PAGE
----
INDIANAPOLIS — This isn't your typical dive into racing. Electric, off-road SUVs going to some of the world's most remote locations.
It's called Extreme E. Among the first to sign up? The team with a shop on the northwest side — Chip Ganassi Racing.
Mike Hull is the managing director of the team with Chip now celebrating 30 years of racing.
"I don't think it's as far-reaching as you might be implying," Hull said. "Chip Ganassi Racing has always been about innovation. It's always been about the enhancement of technology."
It's a racing series built on social purpose with 12 teams using fully electric SUVs. They compete in locations directly affected by environmental changes like Senegal, Nepal and Greenland. There are any number of car manufacturers being represented.
"The auto manufacturers are realizing, or already realized, that 2023, 24, 25, 50 percent of their fleets on the showroom floor are going to have to be non-fossil fuel engines. That is the technology going forward in the industry we represent.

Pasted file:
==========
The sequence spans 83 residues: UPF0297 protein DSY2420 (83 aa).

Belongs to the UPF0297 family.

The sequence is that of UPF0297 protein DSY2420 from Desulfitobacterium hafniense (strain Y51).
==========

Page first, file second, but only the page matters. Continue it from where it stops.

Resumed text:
There will be two drivers, one male, one female. Even transportation will be different. When the race is over, the cars are loaded onto a ship and taken to the next event.
"They literally purchased a freighter that was somewhere parked on the Thames River and they completely converted this thing," Hull said. "The bottom level is where the vehicles will be. There'll be a work station for each of the 12 teams there."
IndyCar will return soon enough, as will the other series Chip Ganassi Racing will compete. The sights and sounds we're used to augmented by something completely different.
"We've always represented the forward thinking nature of car manufacturers," Hull said. "We're going to continue to race sports cars, IndyCars, stock cars and now we're going to race a completely different vehicle, but guess what, it's racing and I look forward to Sunday."